Former Supreme Court judge, Justice Markandey Katju has put forth his opinion on the issue. He contends that holding of funeral prayers is a basic religious right protected by the Constitution of India. But BJP’s obnoxious labelling of any dissident as “anti-national” disregards the Constitution entirely. As the JNU experience has shown, the charges of sedition will not hold good in a court of law, but sections of the media and the ruling party will milk the issue to polarise voters - an exercise that will further fuel the fire in Kashmir and alienate Kashmiri students who study outside. Besides traders, students serve as a link, a bridge between Kashmiri and non-Kashmiri people. By attempting to severe this link, the ruling party BJP does injustice to its own self-professed cause of a ‘united India’ with Kashmir as its crown. In fact, BJP’s policies of aggression against Kashmiris and violence against Indian Muslims has served no ‘national interest.’ It has only served BJP’s electoral interests which are often opposed to the national interest, as the Rafale scam (described by Supreme Court advocate Prashant Bhushan as the largest ever defence scam in India) has so aptly demonstrated.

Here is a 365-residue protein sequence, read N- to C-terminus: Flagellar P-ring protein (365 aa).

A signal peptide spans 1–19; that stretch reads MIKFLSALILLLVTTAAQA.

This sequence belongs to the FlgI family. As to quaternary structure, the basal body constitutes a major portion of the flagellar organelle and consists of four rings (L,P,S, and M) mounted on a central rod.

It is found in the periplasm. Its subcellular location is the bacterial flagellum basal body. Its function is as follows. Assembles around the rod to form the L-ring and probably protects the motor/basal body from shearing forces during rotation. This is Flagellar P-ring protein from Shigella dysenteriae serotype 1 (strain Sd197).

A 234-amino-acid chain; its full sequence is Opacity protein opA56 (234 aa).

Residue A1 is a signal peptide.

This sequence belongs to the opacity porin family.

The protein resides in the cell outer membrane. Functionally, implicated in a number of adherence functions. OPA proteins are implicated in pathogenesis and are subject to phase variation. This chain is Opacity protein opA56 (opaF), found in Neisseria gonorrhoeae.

Even for a Kashmiri who is in favour of staying with India, it is distressing to see the double standards, the discriminatory stance toward Kashmiris. Terror accused Col. Purohit - founder of the terrorist network Abhinav Bharat - gets a hero’s welcome when he gets bail and is escorted home in an army vehicle. Union Minister Mahesh Sharma gives a tricolour funeral to a lynching accused. Yet another Union Minister Jayant Sinha garlands lynching convicts! But three kids in a University trying to offer funeral prayers for their fellow student are the only ones charged with treason! One can’t elaborate this any further.

 If 1,200 Kashmiri students were to quit AMU as they have threatened, a few of them could possibly pick up the gun, stirred by injustices such as these. Even if none of them (hopefully) takes Manan Wani’s path, they won’t forget this discrimination as long as they live. Each one will be received by dozens of distressed family and extended family members back home. They will tell tales of discrimination to their friends. Such aggression toward students is not winning the Indian state any hearts in Kashmir. BJP is pushing Kashmir into chaos and precipitating the demand to secede. This will fuel hysteria in the rest of India and can win the BJP another electoral victory in 2019 General Elections. For the BJP voters who believe that Kashmir is an integral part of India, please remember this when you vote: for its own narrow gains, BJP is losing Kashmir for India.

(Shehla Rashid Shora is former Vice-President of JNU Students' Union)